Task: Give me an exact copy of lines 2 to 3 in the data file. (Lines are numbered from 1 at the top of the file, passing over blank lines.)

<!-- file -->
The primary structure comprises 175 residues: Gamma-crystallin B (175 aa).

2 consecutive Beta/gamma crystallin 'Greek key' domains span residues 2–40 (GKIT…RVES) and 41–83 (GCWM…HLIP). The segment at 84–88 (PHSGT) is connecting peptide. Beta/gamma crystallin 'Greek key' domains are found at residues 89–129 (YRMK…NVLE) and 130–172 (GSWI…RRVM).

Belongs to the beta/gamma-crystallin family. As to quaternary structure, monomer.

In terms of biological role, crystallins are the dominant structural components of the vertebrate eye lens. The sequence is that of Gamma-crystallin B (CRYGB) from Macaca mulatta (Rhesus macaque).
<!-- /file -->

2 consecutive Beta/gamma crystallin 'Greek key' domains span residues 2–40 (GKIT…RVES) and 41–83 (GCWM…HLIP). The segment at 84–88 (PHSGT) is connecting peptide. Beta/gamma crystallin 'Greek key' domains are found at residues 89–129 (YRMK…NVLE) and 130–172 (GSWI…RRVM).

Belongs to the beta/gamma-crystallin family. As to quaternary structure, monomer.